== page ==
Coronavirus frees UK’s Rishi Sunak from a Brexit budget

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LONDON — Brexit might have triggered a recession in normal times but the pandemic means we’ll never know. 

The British chancellor, Rishi Sunak, laid out his second budget on Wednesday as the U.K.’s fiscal hole yawns far beyond predictions for Brexit carnage, with the ratio of debt to GDP forecast to peak at 109 percent by 2022-23 — far higher than the 84.6 percent it stood at in April last year

Put simply, COVID-19 is a big enough economic hole to hide Brexit in, according to economists. It’s also hard to determine which scars will last longest in the economy: those of lockdown or those of the change in trade with the EU. At least for now, the impact of Brexit appears to be a series of smaller cuts, compared to the pandemic’s swift and sudden blow. 

“We’re running into the problem of the counterfactual: what would have happened anyway? How much of that disruption to trade was COVID, what was Brexit, and how much is short-term or temporary?” said Julian Jessop, an independent economist. 

The U.K.’s Office for Budget Responsibility — which provides independent assessments of the country’s economic finances — estimates that productivity growth, the measure that determines how much output labor generates, will be 4 percent lower in the long run compared to staying in the EU. It’s largely down to less trade in services, and technological advances mean this is hard to measure.

Trade in goods, which is more readily quantified, shows a 0.5 percent hit to GDP growth in the first quarter of 2021 due to the changes in trade in goods between the EU and U.K., the OBR found. 

“If U.K. trade in general recovers less quickly than the trade of our near European counterparts it’s hard to believe that won’t be due to Brexit, rather than COVID,” said Jonathan Portes, professor of economics at King’s College London. Realistically, data can’t offer a guide to how Brexit has impacted trade until the end of the year, he said.

In normal times, 0.5 percent would have been a decent rate of quarterly growth for the U.K. This would have wiped it out and caused the economy to shrink. If it worsened in the subsequent quarter, it might have amounted to a recession in its own right. “It would be the difference between the economy growing or not,” Portes said.

But, of course, these are not normal times. Government support for sectors hard-hit by Brexit has amounted to tens of millions of pounds, and Whitehall’s preparations for Brexit will end up costing several billion. All that is thrown into the shade by the government’s number of the day for its total response to the pandemic: £407 billion.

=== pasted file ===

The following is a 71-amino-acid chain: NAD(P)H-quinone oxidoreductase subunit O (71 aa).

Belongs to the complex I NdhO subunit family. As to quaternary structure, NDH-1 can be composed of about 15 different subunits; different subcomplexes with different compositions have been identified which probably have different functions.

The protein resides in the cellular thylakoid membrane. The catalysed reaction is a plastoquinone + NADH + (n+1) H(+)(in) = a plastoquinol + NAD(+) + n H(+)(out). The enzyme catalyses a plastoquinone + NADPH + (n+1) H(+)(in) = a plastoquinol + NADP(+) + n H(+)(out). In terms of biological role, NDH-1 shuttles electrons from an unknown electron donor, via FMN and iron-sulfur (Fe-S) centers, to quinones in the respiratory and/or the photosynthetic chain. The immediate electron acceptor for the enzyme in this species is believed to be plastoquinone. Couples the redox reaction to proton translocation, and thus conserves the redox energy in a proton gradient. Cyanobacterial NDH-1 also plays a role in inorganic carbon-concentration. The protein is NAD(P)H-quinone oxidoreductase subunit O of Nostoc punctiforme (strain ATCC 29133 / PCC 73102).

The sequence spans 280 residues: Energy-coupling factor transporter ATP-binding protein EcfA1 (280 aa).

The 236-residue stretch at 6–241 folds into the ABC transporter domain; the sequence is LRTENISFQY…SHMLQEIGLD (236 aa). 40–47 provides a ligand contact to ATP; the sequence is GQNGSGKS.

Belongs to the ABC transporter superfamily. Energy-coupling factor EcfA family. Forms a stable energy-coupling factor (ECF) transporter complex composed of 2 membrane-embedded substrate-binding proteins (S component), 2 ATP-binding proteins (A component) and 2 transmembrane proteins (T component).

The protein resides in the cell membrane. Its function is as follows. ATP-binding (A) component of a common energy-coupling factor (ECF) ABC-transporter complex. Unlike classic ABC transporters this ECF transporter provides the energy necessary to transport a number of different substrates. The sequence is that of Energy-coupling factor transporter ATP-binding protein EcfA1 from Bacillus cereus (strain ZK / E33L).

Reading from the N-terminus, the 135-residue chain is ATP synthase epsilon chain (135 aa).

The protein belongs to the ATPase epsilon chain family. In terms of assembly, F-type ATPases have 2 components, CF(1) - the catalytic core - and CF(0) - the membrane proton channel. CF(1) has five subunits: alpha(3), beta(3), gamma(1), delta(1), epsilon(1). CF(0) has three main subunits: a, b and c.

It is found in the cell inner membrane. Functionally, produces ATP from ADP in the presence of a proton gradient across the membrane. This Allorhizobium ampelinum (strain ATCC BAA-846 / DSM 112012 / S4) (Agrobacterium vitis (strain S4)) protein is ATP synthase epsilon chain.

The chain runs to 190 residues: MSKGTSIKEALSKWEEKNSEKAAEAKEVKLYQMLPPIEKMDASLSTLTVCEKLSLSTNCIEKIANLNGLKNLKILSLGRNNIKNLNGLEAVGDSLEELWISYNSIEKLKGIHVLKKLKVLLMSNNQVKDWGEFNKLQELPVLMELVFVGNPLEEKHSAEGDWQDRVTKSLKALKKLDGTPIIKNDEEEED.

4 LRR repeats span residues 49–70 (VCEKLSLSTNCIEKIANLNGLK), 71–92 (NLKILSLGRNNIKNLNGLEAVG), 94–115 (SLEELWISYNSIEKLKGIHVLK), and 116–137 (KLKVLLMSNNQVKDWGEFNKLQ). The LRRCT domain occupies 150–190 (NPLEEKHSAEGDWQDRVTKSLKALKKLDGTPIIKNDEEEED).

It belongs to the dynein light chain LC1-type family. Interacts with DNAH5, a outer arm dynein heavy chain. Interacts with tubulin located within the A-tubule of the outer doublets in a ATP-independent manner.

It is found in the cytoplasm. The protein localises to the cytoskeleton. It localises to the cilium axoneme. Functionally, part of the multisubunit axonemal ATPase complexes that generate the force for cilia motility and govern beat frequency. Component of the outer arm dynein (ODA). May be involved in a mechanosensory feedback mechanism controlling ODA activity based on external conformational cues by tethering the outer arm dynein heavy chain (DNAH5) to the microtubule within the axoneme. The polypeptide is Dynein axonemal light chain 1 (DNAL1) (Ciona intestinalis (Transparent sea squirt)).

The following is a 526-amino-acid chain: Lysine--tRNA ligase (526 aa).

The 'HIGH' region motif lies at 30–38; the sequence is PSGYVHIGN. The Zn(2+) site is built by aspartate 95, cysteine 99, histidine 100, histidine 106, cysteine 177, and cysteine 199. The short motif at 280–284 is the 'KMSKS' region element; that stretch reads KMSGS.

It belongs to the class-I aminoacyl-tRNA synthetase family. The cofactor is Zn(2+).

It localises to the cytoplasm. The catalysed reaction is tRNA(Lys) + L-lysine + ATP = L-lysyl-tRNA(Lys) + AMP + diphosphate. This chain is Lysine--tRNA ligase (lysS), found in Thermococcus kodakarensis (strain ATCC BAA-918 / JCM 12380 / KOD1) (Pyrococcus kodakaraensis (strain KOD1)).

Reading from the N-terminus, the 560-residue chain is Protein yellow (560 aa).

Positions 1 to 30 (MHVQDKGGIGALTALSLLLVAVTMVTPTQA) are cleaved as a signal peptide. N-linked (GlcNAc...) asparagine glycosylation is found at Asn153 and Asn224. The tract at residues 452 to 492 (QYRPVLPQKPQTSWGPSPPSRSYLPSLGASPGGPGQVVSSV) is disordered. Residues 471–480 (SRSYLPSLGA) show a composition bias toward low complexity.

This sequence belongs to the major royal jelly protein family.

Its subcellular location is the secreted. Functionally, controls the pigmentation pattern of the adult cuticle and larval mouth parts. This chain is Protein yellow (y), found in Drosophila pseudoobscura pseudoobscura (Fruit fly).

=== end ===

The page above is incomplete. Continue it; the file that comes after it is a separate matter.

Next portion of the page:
This gave Sunak a degree of freedom to ignore Brexit, but also other traditional political pressures: no one, not even proponents of austerity to keep public finances in check, told him to turn the taps off or hike taxes right away. Such is the economic nightmare Britain and the rest of the world finds itself in, the chancellor is largely free, in the words of former European Central Bank chief and now Italian Prime Minister Mario Draghi, to keep doing “whatever it takes.”

Still, the freedom of crisis will not last forever. Business groups are worried that the announcement to raise corporation tax to 25 percent from the present rate of 19 percent could damage the U.K.’s international competitiveness. That strikes to the heart of political arguments around Brexit.

“This is a really good job done for the short run. It smooths the transition from the crisis to recovery. But, the 10-year challenge for Britain is how we’re going to compete in the world in the aftermath of Brexit and the aftermath of the crisis,” Tony Danker, director general of the Confederation of British Industry, one of the U.K.’s largest business lobby groups, told POLITICO.

That means working out “how we’re going to use new trading relationships, net zero leadership and technological opportunities to grow in the medium to long term. That is going to need competitive tax, competitive investment strategies and a high degree of alignment between business and government on the road ahead,” he said. 

Tax breaks such as the so-called super deduction, a mechanism which allows companies to be taxed on profits after accounting for investments, should help frontload the country’s economic recovery. This has been specifically designed to encourage companies to invest right away, after Brexit uncertainty had a depressing effect on business investment in recent years. 

Beyond the budget itself, the biggest question facing Britain’s economic outlook is the impact of its relatively successful vaccine rollout. That could help drive an economic recovery with a three-month reopening advantage compared to competitors, economists said. 

“Towards the end of last year, lots of people were saying, ‘we’re going to become the pariah of Europe and we’re going to look really bad [in the pandemic response]’ and there’s no doubt that’s happened in some areas,” said Jessop. But that narrative has shifted with the rapid rollout of the vaccines. 

“Now some countries are looking enviously at the U.K., it’s improved the standing of the U.K. compared to some European countries and to the EU itself,” he added. Brexit uncertainty is over and “we seem to be doing some things pretty well.”

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